Robo Cop and the Illusion of Free Will


Apparently, someone thought it was a good idea to remake RoboCop. To each his own, I suppose. But for the record, Peter Weller is RoboCop. So it has been; so it shall ever be. As if remaking a classic Paul Verhoeven-helmed social commentary wasn’t a touchy enough subject, the filmmakers have decided to involve a discussion of free will, the touchiest of the touchy subjects.


To be fair, it’s not “free will” itself that is touchy. No, in fact, it’s a sacred cow. What’s touchy is any implication that free will might be an “illusion” or that the will might not actually be so free…that’ll get you into trouble.

As Gary Oldman says in the preview (and gosh there are a lot of slumming stars in this one: Oldman, Keaton, Jackson…), the Robosuit is apparently outfitted with a function to trick its wearer (Joel Kinnaman) into thinking that he’s making free decisions, while all the while doing the work for him. Presumably, when one sees the entire film (which one probably won’t), this will be said to have been done to keep Kinnaman’s mind from rejecting the Robosuit, so dearly do we cling to our human freedom.

Later in the preview, the inevitable happens: Kinnaman’s “human elements” begin to “override the system’s priorities.” His “free will” will be shown to be so strong, in other words, that even “4th degree burns” (do those exist?) and a suspiciously flexible cyborg suit can’t keep it down.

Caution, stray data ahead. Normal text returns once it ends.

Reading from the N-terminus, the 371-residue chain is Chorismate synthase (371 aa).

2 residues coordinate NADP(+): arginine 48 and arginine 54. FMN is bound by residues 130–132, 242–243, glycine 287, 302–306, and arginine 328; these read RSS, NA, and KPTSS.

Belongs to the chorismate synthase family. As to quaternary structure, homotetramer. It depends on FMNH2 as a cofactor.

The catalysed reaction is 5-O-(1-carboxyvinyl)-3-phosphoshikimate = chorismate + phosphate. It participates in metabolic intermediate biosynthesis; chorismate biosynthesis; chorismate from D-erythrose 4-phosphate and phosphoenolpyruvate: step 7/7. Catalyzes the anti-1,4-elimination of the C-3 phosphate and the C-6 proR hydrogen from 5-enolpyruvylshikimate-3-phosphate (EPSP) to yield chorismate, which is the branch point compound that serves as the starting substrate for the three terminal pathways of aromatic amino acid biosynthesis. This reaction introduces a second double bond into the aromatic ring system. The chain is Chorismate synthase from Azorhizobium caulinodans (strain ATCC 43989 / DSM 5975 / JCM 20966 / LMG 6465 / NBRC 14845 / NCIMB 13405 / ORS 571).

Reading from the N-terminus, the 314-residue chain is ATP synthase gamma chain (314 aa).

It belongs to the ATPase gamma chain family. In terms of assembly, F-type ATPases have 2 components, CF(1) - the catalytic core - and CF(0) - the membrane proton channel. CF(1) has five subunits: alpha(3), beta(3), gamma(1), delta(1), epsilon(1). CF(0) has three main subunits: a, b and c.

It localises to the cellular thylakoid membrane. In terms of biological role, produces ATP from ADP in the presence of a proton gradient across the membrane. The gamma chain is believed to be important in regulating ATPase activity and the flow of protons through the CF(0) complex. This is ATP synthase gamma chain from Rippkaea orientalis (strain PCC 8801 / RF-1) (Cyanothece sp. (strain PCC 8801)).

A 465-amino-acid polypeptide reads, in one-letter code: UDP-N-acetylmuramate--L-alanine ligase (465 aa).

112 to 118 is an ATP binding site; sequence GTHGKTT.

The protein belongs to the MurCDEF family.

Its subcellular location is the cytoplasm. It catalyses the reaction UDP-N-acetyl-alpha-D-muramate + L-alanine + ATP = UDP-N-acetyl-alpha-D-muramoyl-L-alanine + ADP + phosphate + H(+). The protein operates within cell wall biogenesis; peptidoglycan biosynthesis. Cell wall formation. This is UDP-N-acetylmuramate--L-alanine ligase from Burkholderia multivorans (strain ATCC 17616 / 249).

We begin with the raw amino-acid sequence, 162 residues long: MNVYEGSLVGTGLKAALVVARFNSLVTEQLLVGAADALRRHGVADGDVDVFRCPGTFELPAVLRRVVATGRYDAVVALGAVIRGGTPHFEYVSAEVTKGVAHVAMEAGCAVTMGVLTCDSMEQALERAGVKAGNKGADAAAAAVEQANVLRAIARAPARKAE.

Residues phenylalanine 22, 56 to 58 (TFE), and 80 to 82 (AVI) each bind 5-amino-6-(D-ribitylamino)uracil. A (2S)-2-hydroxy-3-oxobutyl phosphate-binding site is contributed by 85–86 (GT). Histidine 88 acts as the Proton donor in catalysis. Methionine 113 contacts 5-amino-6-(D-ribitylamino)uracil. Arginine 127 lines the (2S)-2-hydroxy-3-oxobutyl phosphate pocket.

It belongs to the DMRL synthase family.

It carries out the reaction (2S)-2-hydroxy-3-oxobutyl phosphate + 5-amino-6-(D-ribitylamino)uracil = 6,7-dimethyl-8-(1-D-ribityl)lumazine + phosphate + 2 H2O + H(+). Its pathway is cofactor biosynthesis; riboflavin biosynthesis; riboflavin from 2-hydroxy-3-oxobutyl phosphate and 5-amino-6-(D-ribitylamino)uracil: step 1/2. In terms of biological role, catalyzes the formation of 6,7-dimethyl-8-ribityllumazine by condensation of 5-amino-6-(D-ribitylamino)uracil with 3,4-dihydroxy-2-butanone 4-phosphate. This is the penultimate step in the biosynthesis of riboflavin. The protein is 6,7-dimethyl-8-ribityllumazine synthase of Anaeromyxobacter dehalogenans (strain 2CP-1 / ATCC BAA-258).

At the beginning of this trailer, I thought that we might get an interesting commentary on human freedom, and the potential lack thereof. Instead, by the end, it was clear that this RoboCop will be yet another paean to human freedom and our ability to overcome any obstacle in our path. All RoboCop must do is let his humanity out to -- to borrow a phrase -- be all he can be.

Let me make a dangerous suggestion: the fact that we aren’t free is good news, not bad.

When we human exercise our freedom, we turn our world (both public and personal) into the post-apocalyptic wasteland of RoboCop. Drones, explosions, and nefarious gangsters pulling futuristic guns on even more futuristic officers of the law. We act in our own self-interest, putting the needs of others far behind our own, and we endeavor to solve our own problems, whenever they occur.

In short, to the extent that we believe in our freedom, we never acknowledge our need for a savior.

“Who, us?” we’d say. “No need! Go help someone who really needs it. I might be down and out for a moment, but I’m not a prisoner! I’m not a slave! I’ll be fine in just a bit…I’ll send you a postcard.”

Jesus, however, didn’t come for the free. He came to proclaim release to the captives (Luke 4:18). We aren’t free to choose Jesus; he chooses us (John 15:16). This is good news! This is the Good News! We desperately need the system’s priorities to stay in place precisely because of our human elements!

Our system is a gracious one: a God who bridges a chasm between himself and us. As we run from him, as we rebel, and as we exert our “free” will, God leaves the ninety-nine sheep who don’t need rescuing to come find us -- the lost one--, gather us up in his arms, and carry us home.

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